Phosphorylation, a common post-translational modification (PTM) that influences a protein’s activity, can be a deciding factor in the selection of chemotherapeutics for successful cancer treatment. Britton et al. (2014) have developed a proteomics workflow, SysQuant, that quantifies changes in pancreatic cancer phosphopeptides and their allied pathways. This information can highlight relevant drug sensitivities for onward treatment and personalize therapy.
Using frozen pancreatic ductal adenocarcinoma samples with unaffected adjacent tissue as controls (n=12), the research team labeled tissue extracts for tandem mass tag (TMT) multiplexing. In conjunction with sample enrichment strategies, they used liquid chromatography–tandem mass spectrometry (LC-MS/MS) to quantify the pancreatic phosphorylome.
After extracting proteins from the tissue samples, the researchers digested the samples with trypsin before labeling them using TMT 8-plex tags (Thermo Scientific). They labeled four patient sample sets per TMT reaction, then mixed the resulting preparations to form a single 8-plex sample pool. They divided each sample pool into three different aliquots, using strong cation exchange chromatography to further separate the aliquots into twelve fractions. Britton et al. used the first aliquot for straightforward LC-MS/MS analysis using an LTQ Orbitrap Velos hybrid ion trap-Orbitrap mass spectrometer (Thermo Scientific). They enriched phosphopeptides in the remaining two aliquots using either titanium dioxide (TiO2) or immobilized metal affinity chromatography (IMAC) (Thermo Scientific) prior to LC-MS/MS analysis.
Once the scientists searched the acquired data against the UniProt KB/SwissProt database using Mascot and Sequest search algorithms via Proteome Discoverer software (Thermo Scientific), they identified a total of 6,543 phosphopeptide sequences from 2,101 proteins. They found that 5,409 of the phosphopeptide sequences were quantifiable, showing differential expression in protein levels between tumor and non-tumor tissues. These included proteins already shown as altered in pancreatic cancer, such as mucin-1, alongside the new potential biomarkers homeodomain-interacting protein kinase-1 (HIPK1) and myosin light chain kinase (MLCK).
Using a combination of bioinformatics tools, the researchers examined their data for protein–protein associations, clustering, signaling pathways, drug interaction networks and phosphorylation site relevance. They found variations in peptide phosphorylation between non-tumor and tumor tissues, showing that regulation of proteins and kinases exists in pancreatic cancer. Britton et al. note that these activation data are of particular interest in determining drug sensitivities for onward chemotherapy.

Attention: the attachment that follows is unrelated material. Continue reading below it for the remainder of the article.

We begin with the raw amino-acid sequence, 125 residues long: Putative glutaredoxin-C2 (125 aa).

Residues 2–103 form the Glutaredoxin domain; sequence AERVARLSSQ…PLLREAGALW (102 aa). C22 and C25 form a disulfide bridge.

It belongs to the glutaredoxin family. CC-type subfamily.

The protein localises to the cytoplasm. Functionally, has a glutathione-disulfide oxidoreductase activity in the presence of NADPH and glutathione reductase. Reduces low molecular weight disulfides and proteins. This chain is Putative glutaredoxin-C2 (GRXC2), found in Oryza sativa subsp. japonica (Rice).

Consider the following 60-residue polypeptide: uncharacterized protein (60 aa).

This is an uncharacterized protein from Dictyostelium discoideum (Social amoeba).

Commenting on the phosphopeptide enrichment step, the authors consider this valuable in the workflow—they found it especially useful for extracting low-abundance proteins. They also discuss potential drawbacks in their method, remarking that tissue harvesting might affect phosphorylation, and they note that they analyzed whole tissue instead of specific cell types..
Overall, Britton et al. are confident that their SysQuant system enables a “seamless workflow” for simultaneous quantitation of multiple proteins, allowing a thorough investigation of pathways susceptible to personalized treatment in pancreatic cancer.
1. Britton, D., et al. (2014) “Quantification of Pancreatic Cancer Proteome and Phosphorylome: Indicates Molecular Events Likely Contributing to Cancer and Activity of Drug Targets,” PLOS ONE 9(3), doi: 10.1371/journal.pone.0090948.
This study was partly funded by Proteome Sciences. Proteome Sciences produces the TMT reagents used in this study, and these reagents are now licensed for distribution by Thermo Fisher Scientific.
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